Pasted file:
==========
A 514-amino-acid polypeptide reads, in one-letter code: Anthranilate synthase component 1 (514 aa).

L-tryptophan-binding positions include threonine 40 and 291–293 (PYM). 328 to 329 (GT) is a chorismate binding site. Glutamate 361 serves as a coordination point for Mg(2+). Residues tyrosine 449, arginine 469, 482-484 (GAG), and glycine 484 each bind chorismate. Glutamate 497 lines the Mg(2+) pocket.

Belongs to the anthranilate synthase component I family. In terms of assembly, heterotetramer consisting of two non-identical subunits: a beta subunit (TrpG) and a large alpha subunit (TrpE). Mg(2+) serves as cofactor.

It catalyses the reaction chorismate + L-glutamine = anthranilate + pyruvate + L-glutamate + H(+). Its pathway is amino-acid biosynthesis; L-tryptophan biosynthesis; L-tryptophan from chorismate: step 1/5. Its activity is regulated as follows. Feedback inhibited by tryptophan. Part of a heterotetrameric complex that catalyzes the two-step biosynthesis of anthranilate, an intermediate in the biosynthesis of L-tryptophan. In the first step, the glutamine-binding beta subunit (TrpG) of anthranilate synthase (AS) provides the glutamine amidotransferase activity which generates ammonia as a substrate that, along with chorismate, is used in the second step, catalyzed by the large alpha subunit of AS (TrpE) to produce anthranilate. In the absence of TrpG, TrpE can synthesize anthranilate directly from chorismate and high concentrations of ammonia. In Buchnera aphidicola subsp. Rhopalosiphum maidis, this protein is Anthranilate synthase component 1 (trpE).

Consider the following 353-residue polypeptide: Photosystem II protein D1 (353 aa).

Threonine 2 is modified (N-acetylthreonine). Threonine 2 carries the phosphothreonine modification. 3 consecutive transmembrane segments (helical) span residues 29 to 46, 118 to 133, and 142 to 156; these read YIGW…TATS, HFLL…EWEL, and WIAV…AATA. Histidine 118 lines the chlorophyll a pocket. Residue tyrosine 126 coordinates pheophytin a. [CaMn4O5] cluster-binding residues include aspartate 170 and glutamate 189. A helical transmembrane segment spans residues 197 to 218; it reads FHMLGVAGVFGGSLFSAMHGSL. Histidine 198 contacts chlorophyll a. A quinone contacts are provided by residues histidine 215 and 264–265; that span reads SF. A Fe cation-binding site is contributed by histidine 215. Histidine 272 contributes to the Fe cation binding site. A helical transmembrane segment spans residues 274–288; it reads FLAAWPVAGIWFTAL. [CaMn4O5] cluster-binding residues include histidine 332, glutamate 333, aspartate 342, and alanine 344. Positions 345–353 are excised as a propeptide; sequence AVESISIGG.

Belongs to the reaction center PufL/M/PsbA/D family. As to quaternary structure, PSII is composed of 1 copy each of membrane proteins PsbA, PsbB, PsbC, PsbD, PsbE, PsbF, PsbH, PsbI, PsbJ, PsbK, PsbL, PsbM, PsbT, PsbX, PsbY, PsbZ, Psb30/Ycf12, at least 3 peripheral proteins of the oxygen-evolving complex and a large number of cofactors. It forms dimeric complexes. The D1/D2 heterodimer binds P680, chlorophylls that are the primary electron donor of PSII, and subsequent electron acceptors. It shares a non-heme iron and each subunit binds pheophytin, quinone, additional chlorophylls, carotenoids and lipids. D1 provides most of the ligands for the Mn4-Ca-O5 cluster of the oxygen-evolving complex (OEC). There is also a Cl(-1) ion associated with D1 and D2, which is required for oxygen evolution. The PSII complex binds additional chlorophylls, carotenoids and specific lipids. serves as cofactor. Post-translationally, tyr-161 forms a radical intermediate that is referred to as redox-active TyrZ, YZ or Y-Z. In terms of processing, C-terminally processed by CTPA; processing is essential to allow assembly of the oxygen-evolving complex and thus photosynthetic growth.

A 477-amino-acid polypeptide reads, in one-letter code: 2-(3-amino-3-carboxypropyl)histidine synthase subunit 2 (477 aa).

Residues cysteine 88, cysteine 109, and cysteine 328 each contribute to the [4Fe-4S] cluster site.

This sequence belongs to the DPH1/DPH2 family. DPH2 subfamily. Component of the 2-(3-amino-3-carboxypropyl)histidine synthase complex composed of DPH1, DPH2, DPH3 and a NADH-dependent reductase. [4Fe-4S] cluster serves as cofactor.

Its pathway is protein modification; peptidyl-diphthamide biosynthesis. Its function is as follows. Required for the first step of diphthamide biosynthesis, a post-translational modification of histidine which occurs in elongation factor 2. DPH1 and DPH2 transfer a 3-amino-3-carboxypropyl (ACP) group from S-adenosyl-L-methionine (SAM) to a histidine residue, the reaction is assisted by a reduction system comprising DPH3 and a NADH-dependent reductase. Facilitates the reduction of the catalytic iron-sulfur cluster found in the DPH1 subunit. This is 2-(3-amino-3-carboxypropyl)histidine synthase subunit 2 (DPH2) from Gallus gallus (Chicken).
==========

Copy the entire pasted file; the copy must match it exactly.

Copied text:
A 514-amino-acid polypeptide reads, in one-letter code: Anthranilate synthase component 1 (514 aa).

L-tryptophan-binding positions include threonine 40 and 291–293 (PYM). 328 to 329 (GT) is a chorismate binding site. Glutamate 361 serves as a coordination point for Mg(2+). Residues tyrosine 449, arginine 469, 482-484 (GAG), and glycine 484 each bind chorismate. Glutamate 497 lines the Mg(2+) pocket.

Belongs to the anthranilate synthase component I family. In terms of assembly, heterotetramer consisting of two non-identical subunits: a beta subunit (TrpG) and a large alpha subunit (TrpE). Mg(2+) serves as cofactor.

It catalyses the reaction chorismate + L-glutamine = anthranilate + pyruvate + L-glutamate + H(+). Its pathway is amino-acid biosynthesis; L-tryptophan biosynthesis; L-tryptophan from chorismate: step 1/5. Its activity is regulated as follows. Feedback inhibited by tryptophan. Part of a heterotetrameric complex that catalyzes the two-step biosynthesis of anthranilate, an intermediate in the biosynthesis of L-tryptophan. In the first step, the glutamine-binding beta subunit (TrpG) of anthranilate synthase (AS) provides the glutamine amidotransferase activity which generates ammonia as a substrate that, along with chorismate, is used in the second step, catalyzed by the large alpha subunit of AS (TrpE) to produce anthranilate. In the absence of TrpG, TrpE can synthesize anthranilate directly from chorismate and high concentrations of ammonia. In Buchnera aphidicola subsp. Rhopalosiphum maidis, this protein is Anthranilate synthase component 1 (trpE).

Consider the following 353-residue polypeptide: Photosystem II protein D1 (353 aa).

Threonine 2 is modified (N-acetylthreonine). Threonine 2 carries the phosphothreonine modification. 3 consecutive transmembrane segments (helical) span residues 29 to 46, 118 to 133, and 142 to 156; these read YIGW…TATS, HFLL…EWEL, and WIAV…AATA. Histidine 118 lines the chlorophyll a pocket. Residue tyrosine 126 coordinates pheophytin a. [CaMn4O5] cluster-binding residues include aspartate 170 and glutamate 189. A helical transmembrane segment spans residues 197 to 218; it reads FHMLGVAGVFGGSLFSAMHGSL. Histidine 198 contacts chlorophyll a. A quinone contacts are provided by residues histidine 215 and 264–265; that span reads SF. A Fe cation-binding site is contributed by histidine 215. Histidine 272 contributes to the Fe cation binding site. A helical transmembrane segment spans residues 274–288; it reads FLAAWPVAGIWFTAL. [CaMn4O5] cluster-binding residues include histidine 332, glutamate 333, aspartate 342, and alanine 344. Positions 345–353 are excised as a propeptide; sequence AVESISIGG.

Belongs to the reaction center PufL/M/PsbA/D family. As to quaternary structure, PSII is composed of 1 copy each of membrane proteins PsbA, PsbB, PsbC, PsbD, PsbE, PsbF, PsbH, PsbI, PsbJ, PsbK, PsbL, PsbM, PsbT, PsbX, PsbY, PsbZ, Psb30/Ycf12, at least 3 peripheral proteins of the oxygen-evolving complex and a large number of cofactors. It forms dimeric complexes. The D1/D2 heterodimer binds P680, chlorophylls that are the primary electron donor of PSII, and subsequent electron acceptors. It shares a non-heme iron and each subunit binds pheophytin, quinone, additional chlorophylls, carotenoids and lipids. D1 provides most of the ligands for the Mn4-Ca-O5 cluster of the oxygen-evolving complex (OEC). There is also a Cl(-1) ion associated with D1 and D2, which is required for oxygen evolution. The PSII complex binds additional chlorophylls, carotenoids and specific lipids. serves as cofactor. Post-translationally, tyr-161 forms a radical intermediate that is referred to as redox-active TyrZ, YZ or Y-Z. In terms of processing, C-terminally processed by CTPA; processing is essential to allow assembly of the oxygen-evolving complex and thus photosynthetic growth.

A 477-amino-acid polypeptide reads, in one-letter code: 2-(3-amino-3-carboxypropyl)histidine synthase subunit 2 (477 aa).

Residues cysteine 88, cysteine 109, and cysteine 328 each contribute to the [4Fe-4S] cluster site.

This sequence belongs to the DPH1/DPH2 family. DPH2 subfamily. Component of the 2-(3-amino-3-carboxypropyl)histidine synthase complex composed of DPH1, DPH2, DPH3 and a NADH-dependent reductase. [4Fe-4S] cluster serves as cofactor.

Its pathway is protein modification; peptidyl-diphthamide biosynthesis. Its function is as follows. Required for the first step of diphthamide biosynthesis, a post-translational modification of histidine which occurs in elongation factor 2. DPH1 and DPH2 transfer a 3-amino-3-carboxypropyl (ACP) group from S-adenosyl-L-methionine (SAM) to a histidine residue, the reaction is assisted by a reduction system comprising DPH3 and a NADH-dependent reductase. Facilitates the reduction of the catalytic iron-sulfur cluster found in the DPH1 subunit. This is 2-(3-amino-3-carboxypropyl)histidine synthase subunit 2 (DPH2) from Gallus gallus (Chicken).